Based on the popular award-winning BBC documentary mini-series of the same name, Walking with Dinosaurs is the first animated feature film to emerge from what was a highly acclaimed show. 

The film begins with palaeontologist, Zack (Urban), who decides to travel into the Alaskan wilderness in search of the long-lost dinosaur fossils, along with his cynical teenage nephew, Ricky (Rowe) and his high-spirited niece, Jade (Rice). Once there, Ricky refuses to join in on the fun, and Zack and Jade wander off without him. Soon, Ricky is confronted by a bird named Alex (Leguizamo), whose story of courage and survival soon transports the film back in time to the Late Cretaceous era.

We soon meet Patchi (Long) – the smallest amongst his fellow Pachyrhinosauruses – who is forever in battle with his much tougher and older brother, Scowler (Stone). During migration, and the long haul across the Alaskan wilderness, the herd runs into path of the Gorgosaureses; after losing both of their parents, Scowler takes over as the leader of the pack. To further Patchi's anguish, Scowler soon takes Juniper (Sircar) as his bride; a female dinosaur from the neighbouring herd with whom Patchi has been in love with for as long as he can remember.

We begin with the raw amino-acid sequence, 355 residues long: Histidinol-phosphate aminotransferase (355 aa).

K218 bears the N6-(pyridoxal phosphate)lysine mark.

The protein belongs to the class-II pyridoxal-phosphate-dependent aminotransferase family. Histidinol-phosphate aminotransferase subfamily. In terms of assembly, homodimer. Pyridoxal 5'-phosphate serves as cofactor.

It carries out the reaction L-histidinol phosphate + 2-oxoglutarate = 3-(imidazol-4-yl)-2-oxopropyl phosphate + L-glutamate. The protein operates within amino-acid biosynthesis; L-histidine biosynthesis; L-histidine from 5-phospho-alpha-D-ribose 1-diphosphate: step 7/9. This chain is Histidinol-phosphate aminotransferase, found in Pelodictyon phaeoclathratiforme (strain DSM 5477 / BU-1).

Placed at the back of the herd and living under his brother's egotistical rule, can Patchi come into his own, take over the herd and win back the love of his life?

Directed by Barry Cook and Neil Nightingale, Walking with Dinosaurs, is a very 'chatty' animated feature; from the voice-over narrative to the rambling coming from the dinosaurs that never seem to open their mouths, the picture is filled with an abundance of oddities and distractions.

As the self-doubting Patchi, Long tries to infuse a lovable quality to his part, however, neither him nor Stone, as his older and reckless brother, are able to ignite any notable personality. Leguiziamo is equally as flat, although his excitable narration keeps you awake.

Finding itself in the abyss that is edutainment, Walking with Dinosaurs' 3D animation and the clever use of CGI is possibly the film's strongest aspect. Unfortunately, it's a little too cartoonish and reliant on adolescent humour does the original TV series a great dishonour.